Psychiatry trainees have participated in meaningful quality improvement activities based on their own observations. During early efforts at quality improvement, trainees focused on improving the environment of care and safety for patients and staff in the Emergency Department. Through focused projects trainees have successfully implemented a nurse-measured, evidence-based checklist to help predict violence risk. Through continued work, trainee suggestions for improvements in staffing have been gradually implemented. Trainees continue to identify “low hanging fruit” for their quality improvement efforts and are engaged in projects in the Duke Psychiatry Outpatient Clinic, in transitions of care, and in other arenas.
Why do we emphasize Quality Improvement?
In an academic medical center, learners are well positioned to observe systems in need of improvement. Psychiatry trainees are in a particularly noteworthy position as they care for patients with stigmatizing illnesses who encounter special vulnerability interacting with acute care services. In advocating for individual patients’ care, residents are in an ideal position to make observations about “what small changes could we make that might result in meaningful improvements in the delivery of behavioral health care.” In an effort to help residents find a voice for effective advocacy, an emphasis on Quality Improvement began in the 2013-2014 academic year.
How do residents learn Quality Improvement at Duke?
During large-group sessions encompassing all four years of training, trainees are exposed to the idea of continuous quality improvement regarding the training program.
Toward the end of the PGY2 year, trainees participate in a curricular series on “evidence-based medicine and quality improvement,” during which they learn about the IHI Model for Improvement and begin to brainstorm projects.
By December of the PGY3 year, every trainee is required to complete one PDSA (Plan, Do, Study, Act) cycle according to the Model for Improvement. Our residents thereby get first-hand experience in the importance of identifying data, “involving stakeholders” and selecting small but measurable projects.
For trainees in the latter portion of training who are interested in learning more about quality improvement, there are opportunities to participate in the institutional GME Patient Safety Quality Council as well as in the Duke GME Concentrations Program in Patient Safety and Quality Improvement.
What to expect during your residency at Duke
The Duke Psychiatry Residency Training Program is known as a “front-loaded” program in which trainees in the PGY1 and PGY2 years complete most of the acute care requirements before proceeding to the more ambulatory and elective PGY3 and PGY4 years. Elective opportunities available in the PGY3 and PGY4 years are abundant and varied and range from research electives to neuromodulation to psychotherapy practicums and experiences. A number of Duke Psychiatry residents also avail themselves of the opportunity to participate in one of the Duke GME Concentrations (which are available in Patient Safety and Quality Improvement; Resident as Teacher; Law, Ethics and Health Policy; and Leaders in Medicine).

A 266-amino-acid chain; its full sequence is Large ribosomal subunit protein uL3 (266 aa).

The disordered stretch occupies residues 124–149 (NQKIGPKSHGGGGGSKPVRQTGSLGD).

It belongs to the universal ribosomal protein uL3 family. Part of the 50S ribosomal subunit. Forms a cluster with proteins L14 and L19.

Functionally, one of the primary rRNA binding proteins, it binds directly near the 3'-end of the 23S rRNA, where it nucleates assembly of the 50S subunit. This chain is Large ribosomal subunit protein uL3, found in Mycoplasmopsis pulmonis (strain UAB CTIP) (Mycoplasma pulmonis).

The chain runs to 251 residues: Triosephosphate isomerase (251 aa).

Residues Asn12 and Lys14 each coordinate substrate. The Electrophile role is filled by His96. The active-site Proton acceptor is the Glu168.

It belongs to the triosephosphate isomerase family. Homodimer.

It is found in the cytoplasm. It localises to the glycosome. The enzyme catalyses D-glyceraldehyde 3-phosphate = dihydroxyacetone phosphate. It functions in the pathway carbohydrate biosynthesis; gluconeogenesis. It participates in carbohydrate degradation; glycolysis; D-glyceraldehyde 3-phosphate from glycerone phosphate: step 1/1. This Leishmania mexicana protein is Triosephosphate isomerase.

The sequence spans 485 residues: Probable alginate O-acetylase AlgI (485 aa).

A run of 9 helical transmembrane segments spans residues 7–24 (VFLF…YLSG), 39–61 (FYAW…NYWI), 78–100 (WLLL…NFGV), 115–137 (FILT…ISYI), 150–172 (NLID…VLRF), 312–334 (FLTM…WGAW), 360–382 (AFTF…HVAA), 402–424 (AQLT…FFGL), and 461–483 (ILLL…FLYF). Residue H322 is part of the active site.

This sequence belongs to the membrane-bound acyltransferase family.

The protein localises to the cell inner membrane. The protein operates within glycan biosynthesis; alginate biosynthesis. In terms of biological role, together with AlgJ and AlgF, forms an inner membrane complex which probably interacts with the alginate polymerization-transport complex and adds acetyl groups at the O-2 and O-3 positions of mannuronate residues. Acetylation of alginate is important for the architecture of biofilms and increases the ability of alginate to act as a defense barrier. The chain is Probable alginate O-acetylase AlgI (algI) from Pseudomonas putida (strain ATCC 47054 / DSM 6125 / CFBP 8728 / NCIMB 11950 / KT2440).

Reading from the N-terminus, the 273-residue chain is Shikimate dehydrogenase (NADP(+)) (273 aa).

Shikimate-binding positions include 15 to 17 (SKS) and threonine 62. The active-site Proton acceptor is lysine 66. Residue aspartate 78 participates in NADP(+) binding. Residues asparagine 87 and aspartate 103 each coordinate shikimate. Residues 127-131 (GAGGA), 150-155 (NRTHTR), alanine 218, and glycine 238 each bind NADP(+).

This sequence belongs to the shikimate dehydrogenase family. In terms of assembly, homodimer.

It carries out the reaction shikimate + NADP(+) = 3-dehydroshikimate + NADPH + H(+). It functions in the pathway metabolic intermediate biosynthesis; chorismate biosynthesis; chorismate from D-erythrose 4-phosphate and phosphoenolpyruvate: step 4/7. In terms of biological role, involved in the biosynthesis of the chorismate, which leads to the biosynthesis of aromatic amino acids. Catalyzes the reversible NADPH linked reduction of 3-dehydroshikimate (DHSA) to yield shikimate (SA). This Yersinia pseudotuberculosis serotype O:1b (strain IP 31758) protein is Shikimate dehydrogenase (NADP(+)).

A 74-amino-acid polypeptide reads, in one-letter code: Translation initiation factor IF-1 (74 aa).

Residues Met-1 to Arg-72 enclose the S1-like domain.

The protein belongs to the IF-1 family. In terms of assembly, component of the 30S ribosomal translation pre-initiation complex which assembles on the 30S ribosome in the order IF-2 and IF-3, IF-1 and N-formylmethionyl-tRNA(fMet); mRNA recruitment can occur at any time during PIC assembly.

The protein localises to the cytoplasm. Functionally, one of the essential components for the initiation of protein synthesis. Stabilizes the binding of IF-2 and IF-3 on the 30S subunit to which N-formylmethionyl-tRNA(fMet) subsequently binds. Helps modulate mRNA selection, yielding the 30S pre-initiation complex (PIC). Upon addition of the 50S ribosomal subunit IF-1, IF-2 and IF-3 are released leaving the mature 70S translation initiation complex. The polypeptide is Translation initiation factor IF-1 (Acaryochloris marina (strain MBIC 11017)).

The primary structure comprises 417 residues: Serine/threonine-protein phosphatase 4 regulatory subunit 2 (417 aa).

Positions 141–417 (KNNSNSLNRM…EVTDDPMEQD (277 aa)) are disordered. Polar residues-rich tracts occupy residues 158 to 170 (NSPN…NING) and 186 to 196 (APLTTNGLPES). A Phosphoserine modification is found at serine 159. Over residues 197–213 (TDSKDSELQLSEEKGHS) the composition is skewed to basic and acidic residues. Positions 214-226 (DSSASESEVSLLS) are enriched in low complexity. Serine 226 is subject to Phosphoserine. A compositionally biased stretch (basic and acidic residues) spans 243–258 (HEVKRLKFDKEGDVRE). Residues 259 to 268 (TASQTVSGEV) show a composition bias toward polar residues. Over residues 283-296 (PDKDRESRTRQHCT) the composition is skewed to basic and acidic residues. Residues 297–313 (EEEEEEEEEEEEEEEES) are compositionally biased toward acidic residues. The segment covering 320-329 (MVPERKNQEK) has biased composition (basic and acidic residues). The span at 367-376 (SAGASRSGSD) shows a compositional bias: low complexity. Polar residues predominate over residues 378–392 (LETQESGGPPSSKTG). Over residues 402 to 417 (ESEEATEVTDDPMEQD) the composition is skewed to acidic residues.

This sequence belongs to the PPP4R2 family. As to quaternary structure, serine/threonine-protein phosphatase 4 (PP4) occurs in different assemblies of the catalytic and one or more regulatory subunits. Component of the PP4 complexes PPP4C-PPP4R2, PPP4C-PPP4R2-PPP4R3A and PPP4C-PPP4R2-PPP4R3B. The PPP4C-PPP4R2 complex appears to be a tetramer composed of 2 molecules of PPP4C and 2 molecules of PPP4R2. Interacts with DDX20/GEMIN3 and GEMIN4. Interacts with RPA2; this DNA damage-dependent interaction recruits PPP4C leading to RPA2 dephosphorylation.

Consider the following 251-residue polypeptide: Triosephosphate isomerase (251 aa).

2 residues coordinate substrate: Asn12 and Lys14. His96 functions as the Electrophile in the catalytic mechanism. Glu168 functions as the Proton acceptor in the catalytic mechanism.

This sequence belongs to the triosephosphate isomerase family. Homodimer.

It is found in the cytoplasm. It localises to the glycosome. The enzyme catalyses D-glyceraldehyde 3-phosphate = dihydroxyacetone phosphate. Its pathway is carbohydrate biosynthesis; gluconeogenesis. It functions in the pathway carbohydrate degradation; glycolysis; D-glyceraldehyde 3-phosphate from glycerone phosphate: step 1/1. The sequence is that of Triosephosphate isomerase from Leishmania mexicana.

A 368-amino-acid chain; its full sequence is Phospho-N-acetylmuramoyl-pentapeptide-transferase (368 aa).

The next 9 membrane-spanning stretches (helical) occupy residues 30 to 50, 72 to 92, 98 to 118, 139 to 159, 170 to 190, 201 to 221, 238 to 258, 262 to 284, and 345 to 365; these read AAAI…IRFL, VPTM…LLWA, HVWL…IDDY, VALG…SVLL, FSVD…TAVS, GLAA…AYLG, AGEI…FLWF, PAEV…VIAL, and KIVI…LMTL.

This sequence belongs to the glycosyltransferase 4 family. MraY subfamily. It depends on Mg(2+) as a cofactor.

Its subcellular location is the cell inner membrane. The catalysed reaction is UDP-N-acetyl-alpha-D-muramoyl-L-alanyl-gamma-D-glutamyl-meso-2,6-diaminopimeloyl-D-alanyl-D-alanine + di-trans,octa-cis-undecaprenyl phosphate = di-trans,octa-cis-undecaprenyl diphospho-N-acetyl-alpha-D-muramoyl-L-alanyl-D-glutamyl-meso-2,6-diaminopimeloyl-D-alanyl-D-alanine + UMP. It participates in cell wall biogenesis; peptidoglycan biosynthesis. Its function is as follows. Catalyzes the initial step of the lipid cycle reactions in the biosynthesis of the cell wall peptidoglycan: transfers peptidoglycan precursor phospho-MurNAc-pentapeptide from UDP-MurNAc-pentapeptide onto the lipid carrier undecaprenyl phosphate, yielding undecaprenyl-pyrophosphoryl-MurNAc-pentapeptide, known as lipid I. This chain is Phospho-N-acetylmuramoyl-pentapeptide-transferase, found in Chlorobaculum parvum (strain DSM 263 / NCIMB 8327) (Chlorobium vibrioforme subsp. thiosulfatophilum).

Medicine (3 inpatient, 1 outpatient)
1 month Duke inpatient MedPsych
1 month Acute Care Clinic at Durham VA
2 months General Medicine at Durham Regional Hospital
2 months Duke inpatient
2 months Durham VA inpatient
2 months Durham VA Psychiatry Emergency Center
1 month Duke Emergency Department night float
Inpatient Psychiatry at Central Regional Hospital
3 months Adult Admissions Unit
1 month Geriatric Psychiatry
1 month child psychiatry
1 month night float
1 month Durham VA PEC
2 months Duke Emergency Department night fload, modified schedule
2 months Duke Hospital C/L
1 month Durham VA C/L
The transition from acute care psychiatry to outpatient psychiatry is eagerly anticipated by our trainees, who learn early in the PGY3 year that the responsibilities are different, but the learning opportunities continue to be plentiful and salient! A “typical” schedule is depicted below. Please note that all PGY3 trainees are required to do a full day in the Duke Psychiatry Outpatient Clinic (Monday or Friday), a full day in the VA Mental Health Clinic, and a half-day in the Duke Center for Child and Family Studies (Thursday afternoon), as well as participate in the didactics offered during Academic Half-Day (Tuesday afternoon). Trainees in the PGY3 year may opt to meet most of their remaining ABPN requirements by also doing a half-day per week of Neurology, a half-day per week of Community Psychiatry (which, if it includes an addictions component, can count toward the addictions requirement), an additional half-day per week at the Durham VA, and an additional half-day per week at the Duke Psychiatry Outpatient Clinic. Some trainees may pursue electives during the PGY3 year, punting Neurology, Community, and/or VA and Duke Psychiatry Outpatient responsibilities to the PGY4 year.
Full Day Duke Psychiatry Outpatient Clinic
Half-Day Duke Psychiatry Outpatient Clini
Full Day VA Mental Health Clinic
Half-Day VA PRIME/ Women’s Health Clinic
Half-Day Family Studies
Half-Day Community Psychiatry
Depending on the way the trainee has scheduled his/her PGY3 year, the PGY4 year is one that includes at least a half-day per week in the Duke Psychiatry Outpatient Clinic, a half-day per week in the Academic Half-Day, and the rest of the time devoted to completing any remaining requirements. A sample schedule follows:
Half-Day Duke Psychiatry Outpatient Clinic
How to Apply
- All applicants must apply through ERAS website https://www.aamc.org/students/medstudents/eras/
- We review applications received through ERAS when the PostOffice opens
- We will only consider candidates who will be eligible for a Residency Training License in the State of North Carolina (see eligibility requirements here)
- We require a minimum of THREE Letters of Recommendation
- If you are a Foreign Medical Graduate, we require ECFMG certification
- We sponsor the following visas: J1
- We do NOT accept COMLEX Scores in place of USMLE Scores
- Trainees must pass USMLE Step 1, Step 2CK, and Step 2CS prior to commencing their Duke postgraduate training
If you have any questions, please contact the residency office at (919) 684-2258.